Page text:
Thursday, June 19, 2014

Impact of sevoflurane anesthesia on brain oxygenation in children younger than 2 years

Ossam Rhondali et al.

Pediatric Anesthesia

Volume 24, Issue 7, pages 734–740, July 2014

Children younger than 2 years, ASA I or II, scheduled for abdominal or orthopedic surgery were included.
 Induction of anesthesia was started by sevoflurane 6% and maintained with an expired fraction of sevoflurane 3%. Mechanical ventilation was adjusted to maintain an endtidal CO2 around 39 mmHg. Brain oxygenation was assessed measuring regional cerebral saturation of oxygen (rSO2c), measured by NIRS while awake and 15 min after induction, under anesthesia. Mean arterial pressure (MAP) variation was recorded.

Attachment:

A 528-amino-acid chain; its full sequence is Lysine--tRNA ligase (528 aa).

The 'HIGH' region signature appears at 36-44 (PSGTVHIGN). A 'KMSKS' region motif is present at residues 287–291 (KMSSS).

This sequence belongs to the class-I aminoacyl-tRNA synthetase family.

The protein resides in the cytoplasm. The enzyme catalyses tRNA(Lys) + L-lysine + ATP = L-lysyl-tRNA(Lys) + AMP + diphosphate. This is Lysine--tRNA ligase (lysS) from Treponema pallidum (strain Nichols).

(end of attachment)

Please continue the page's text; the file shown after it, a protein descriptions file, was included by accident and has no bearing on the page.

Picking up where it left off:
Despite a significant decrease of MAP, 1 MAC of sevoflurane induced a significant increase in regional brain oxygenation. But subgroup analysis showed that MAP decrease had a greater impact on brain oxygenation, in children younger than 6 months. 
According to their results, MAP value during anesthesia should not go under 33 mmHg in children ≤6 months and 43 mmHg in children >6 months, as further changes in MAP, PaCO2 or hemoglobin during anesthesia may be poorly tolerated by the brain.

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